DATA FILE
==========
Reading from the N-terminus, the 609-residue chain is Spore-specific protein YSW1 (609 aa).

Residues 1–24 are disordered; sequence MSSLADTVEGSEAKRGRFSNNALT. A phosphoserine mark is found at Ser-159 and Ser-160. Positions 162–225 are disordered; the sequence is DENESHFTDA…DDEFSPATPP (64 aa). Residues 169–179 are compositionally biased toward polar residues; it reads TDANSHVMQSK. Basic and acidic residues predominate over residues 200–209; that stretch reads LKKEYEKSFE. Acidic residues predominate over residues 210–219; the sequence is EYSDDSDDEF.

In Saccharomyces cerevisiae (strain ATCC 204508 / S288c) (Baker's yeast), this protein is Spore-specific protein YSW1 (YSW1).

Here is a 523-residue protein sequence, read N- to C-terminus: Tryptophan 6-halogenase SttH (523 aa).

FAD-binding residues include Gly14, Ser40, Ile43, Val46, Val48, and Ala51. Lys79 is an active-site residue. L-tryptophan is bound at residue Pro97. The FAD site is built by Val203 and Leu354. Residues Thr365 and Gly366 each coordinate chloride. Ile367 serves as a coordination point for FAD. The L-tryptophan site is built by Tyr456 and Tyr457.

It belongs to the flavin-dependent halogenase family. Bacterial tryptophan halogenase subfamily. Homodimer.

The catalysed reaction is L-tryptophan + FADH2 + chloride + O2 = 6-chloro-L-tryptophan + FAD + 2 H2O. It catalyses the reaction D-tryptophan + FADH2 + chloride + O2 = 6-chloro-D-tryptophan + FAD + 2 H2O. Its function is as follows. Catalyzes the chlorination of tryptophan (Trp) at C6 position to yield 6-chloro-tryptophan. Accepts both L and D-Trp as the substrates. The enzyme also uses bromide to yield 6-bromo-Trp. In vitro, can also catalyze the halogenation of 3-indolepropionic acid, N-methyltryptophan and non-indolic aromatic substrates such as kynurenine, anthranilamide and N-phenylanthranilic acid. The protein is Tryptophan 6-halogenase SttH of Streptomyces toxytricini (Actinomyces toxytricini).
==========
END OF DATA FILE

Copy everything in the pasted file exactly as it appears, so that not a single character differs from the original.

Reading from the N-terminus, the 609-residue chain is Spore-specific protein YSW1 (609 aa).

Residues 1–24 are disordered; sequence MSSLADTVEGSEAKRGRFSNNALT. A phosphoserine mark is found at Ser-159 and Ser-160. Positions 162–225 are disordered; the sequence is DENESHFTDA…DDEFSPATPP (64 aa). Residues 169–179 are compositionally biased toward polar residues; it reads TDANSHVMQSK. Basic and acidic residues predominate over residues 200–209; that stretch reads LKKEYEKSFE. Acidic residues predominate over residues 210–219; the sequence is EYSDDSDDEF.

In Saccharomyces cerevisiae (strain ATCC 204508 / S288c) (Baker's yeast), this protein is Spore-specific protein YSW1 (YSW1).

Here is a 523-residue protein sequence, read N- to C-terminus: Tryptophan 6-halogenase SttH (523 aa).

FAD-binding residues include Gly14, Ser40, Ile43, Val46, Val48, and Ala51. Lys79 is an active-site residue. L-tryptophan is bound at residue Pro97. The FAD site is built by Val203 and Leu354. Residues Thr365 and Gly366 each coordinate chloride. Ile367 serves as a coordination point for FAD. The L-tryptophan site is built by Tyr456 and Tyr457.

It belongs to the flavin-dependent halogenase family. Bacterial tryptophan halogenase subfamily. Homodimer.

The catalysed reaction is L-tryptophan + FADH2 + chloride + O2 = 6-chloro-L-tryptophan + FAD + 2 H2O. It catalyses the reaction D-tryptophan + FADH2 + chloride + O2 = 6-chloro-D-tryptophan + FAD + 2 H2O. Its function is as follows. Catalyzes the chlorination of tryptophan (Trp) at C6 position to yield 6-chloro-tryptophan. Accepts both L and D-Trp as the substrates. The enzyme also uses bromide to yield 6-bromo-Trp. In vitro, can also catalyze the halogenation of 3-indolepropionic acid, N-methyltryptophan and non-indolic aromatic substrates such as kynurenine, anthranilamide and N-phenylanthranilic acid. The protein is Tryptophan 6-halogenase SttH of Streptomyces toxytricini (Actinomyces toxytricini).